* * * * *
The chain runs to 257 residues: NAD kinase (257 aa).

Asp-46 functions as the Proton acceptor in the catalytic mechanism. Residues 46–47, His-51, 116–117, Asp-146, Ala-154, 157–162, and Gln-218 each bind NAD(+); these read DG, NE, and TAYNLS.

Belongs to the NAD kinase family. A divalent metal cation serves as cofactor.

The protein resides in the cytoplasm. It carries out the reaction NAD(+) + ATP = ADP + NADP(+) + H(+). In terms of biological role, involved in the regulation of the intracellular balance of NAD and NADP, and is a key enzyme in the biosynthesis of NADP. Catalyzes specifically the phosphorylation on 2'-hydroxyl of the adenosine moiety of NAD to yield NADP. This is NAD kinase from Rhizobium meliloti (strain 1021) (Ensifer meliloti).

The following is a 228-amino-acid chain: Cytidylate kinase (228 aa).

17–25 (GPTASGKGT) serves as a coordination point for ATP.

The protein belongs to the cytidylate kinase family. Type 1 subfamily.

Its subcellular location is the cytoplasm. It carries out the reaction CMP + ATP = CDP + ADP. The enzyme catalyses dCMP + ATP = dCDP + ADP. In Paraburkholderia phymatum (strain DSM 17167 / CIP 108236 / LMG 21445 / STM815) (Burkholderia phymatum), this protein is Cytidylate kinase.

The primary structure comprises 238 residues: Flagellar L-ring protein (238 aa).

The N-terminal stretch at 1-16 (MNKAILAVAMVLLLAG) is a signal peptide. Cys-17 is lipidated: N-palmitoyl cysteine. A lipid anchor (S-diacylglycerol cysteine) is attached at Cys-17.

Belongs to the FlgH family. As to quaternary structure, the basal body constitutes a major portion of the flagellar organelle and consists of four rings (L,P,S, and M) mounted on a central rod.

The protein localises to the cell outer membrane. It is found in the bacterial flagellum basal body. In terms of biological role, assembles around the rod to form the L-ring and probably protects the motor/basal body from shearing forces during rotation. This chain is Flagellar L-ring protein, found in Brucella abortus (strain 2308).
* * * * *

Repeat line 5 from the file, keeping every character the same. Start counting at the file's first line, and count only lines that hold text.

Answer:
The following is a 228-amino-acid chain: Cytidylate kinase (228 aa).